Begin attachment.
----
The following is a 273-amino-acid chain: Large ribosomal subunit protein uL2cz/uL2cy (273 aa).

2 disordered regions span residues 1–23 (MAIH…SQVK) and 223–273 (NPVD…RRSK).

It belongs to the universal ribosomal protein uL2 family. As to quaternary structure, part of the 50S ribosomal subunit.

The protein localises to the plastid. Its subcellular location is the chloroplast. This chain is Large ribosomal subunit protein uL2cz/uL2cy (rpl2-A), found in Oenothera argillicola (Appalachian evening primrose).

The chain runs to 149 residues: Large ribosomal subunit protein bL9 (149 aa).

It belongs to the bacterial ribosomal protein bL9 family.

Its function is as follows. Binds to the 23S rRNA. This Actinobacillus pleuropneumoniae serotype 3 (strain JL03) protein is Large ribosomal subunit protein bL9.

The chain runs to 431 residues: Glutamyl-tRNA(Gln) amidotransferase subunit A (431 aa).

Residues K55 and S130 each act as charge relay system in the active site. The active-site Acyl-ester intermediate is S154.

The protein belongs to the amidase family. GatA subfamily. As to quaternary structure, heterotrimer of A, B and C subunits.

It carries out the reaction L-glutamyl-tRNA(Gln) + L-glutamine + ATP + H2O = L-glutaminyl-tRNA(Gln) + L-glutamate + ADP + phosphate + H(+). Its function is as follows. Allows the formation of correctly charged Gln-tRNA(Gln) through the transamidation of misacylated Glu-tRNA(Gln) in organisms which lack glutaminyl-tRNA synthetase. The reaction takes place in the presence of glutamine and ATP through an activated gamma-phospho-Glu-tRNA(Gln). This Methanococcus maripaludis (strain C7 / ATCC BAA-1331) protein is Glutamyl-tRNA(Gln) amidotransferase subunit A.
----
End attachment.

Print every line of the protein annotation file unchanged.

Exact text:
The following is a 273-amino-acid chain: Large ribosomal subunit protein uL2cz/uL2cy (273 aa).

2 disordered regions span residues 1–23 (MAIH…SQVK) and 223–273 (NPVD…RRSK).

It belongs to the universal ribosomal protein uL2 family. As to quaternary structure, part of the 50S ribosomal subunit.

The protein localises to the plastid. Its subcellular location is the chloroplast. This chain is Large ribosomal subunit protein uL2cz/uL2cy (rpl2-A), found in Oenothera argillicola (Appalachian evening primrose).

The chain runs to 149 residues: Large ribosomal subunit protein bL9 (149 aa).

It belongs to the bacterial ribosomal protein bL9 family.

Its function is as follows. Binds to the 23S rRNA. This Actinobacillus pleuropneumoniae serotype 3 (strain JL03) protein is Large ribosomal subunit protein bL9.

The chain runs to 431 residues: Glutamyl-tRNA(Gln) amidotransferase subunit A (431 aa).

Residues K55 and S130 each act as charge relay system in the active site. The active-site Acyl-ester intermediate is S154.

The protein belongs to the amidase family. GatA subfamily. As to quaternary structure, heterotrimer of A, B and C subunits.

It carries out the reaction L-glutamyl-tRNA(Gln) + L-glutamine + ATP + H2O = L-glutaminyl-tRNA(Gln) + L-glutamate + ADP + phosphate + H(+). Its function is as follows. Allows the formation of correctly charged Gln-tRNA(Gln) through the transamidation of misacylated Glu-tRNA(Gln) in organisms which lack glutaminyl-tRNA synthetase. The reaction takes place in the presence of glutamine and ATP through an activated gamma-phospho-Glu-tRNA(Gln). This Methanococcus maripaludis (strain C7 / ATCC BAA-1331) protein is Glutamyl-tRNA(Gln) amidotransferase subunit A.